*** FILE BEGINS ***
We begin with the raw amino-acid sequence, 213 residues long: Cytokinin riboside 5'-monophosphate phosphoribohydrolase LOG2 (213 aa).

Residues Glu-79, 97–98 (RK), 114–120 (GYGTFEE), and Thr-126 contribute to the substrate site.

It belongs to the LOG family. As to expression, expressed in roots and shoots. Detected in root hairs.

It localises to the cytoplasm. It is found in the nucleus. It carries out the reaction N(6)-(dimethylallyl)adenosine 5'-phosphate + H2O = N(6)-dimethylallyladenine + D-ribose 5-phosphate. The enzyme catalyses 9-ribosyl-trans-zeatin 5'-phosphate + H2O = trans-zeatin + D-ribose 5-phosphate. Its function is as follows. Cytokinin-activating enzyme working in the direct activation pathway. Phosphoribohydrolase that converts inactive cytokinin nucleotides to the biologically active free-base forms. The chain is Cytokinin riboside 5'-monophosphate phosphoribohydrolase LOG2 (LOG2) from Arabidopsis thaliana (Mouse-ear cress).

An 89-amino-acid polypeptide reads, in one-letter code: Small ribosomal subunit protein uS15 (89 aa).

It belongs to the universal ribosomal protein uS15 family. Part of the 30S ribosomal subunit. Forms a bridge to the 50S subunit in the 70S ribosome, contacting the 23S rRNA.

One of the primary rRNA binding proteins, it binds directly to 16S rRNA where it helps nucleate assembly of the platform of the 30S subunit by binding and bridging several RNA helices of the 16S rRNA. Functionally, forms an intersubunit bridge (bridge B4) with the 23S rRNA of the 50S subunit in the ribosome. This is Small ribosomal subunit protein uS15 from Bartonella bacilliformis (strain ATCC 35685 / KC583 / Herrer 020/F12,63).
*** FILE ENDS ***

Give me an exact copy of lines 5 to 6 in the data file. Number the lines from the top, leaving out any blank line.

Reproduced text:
An 89-amino-acid polypeptide reads, in one-letter code: Small ribosomal subunit protein uS15 (89 aa).

It belongs to the universal ribosomal protein uS15 family. Part of the 30S ribosomal subunit. Forms a bridge to the 50S subunit in the 70S ribosome, contacting the 23S rRNA.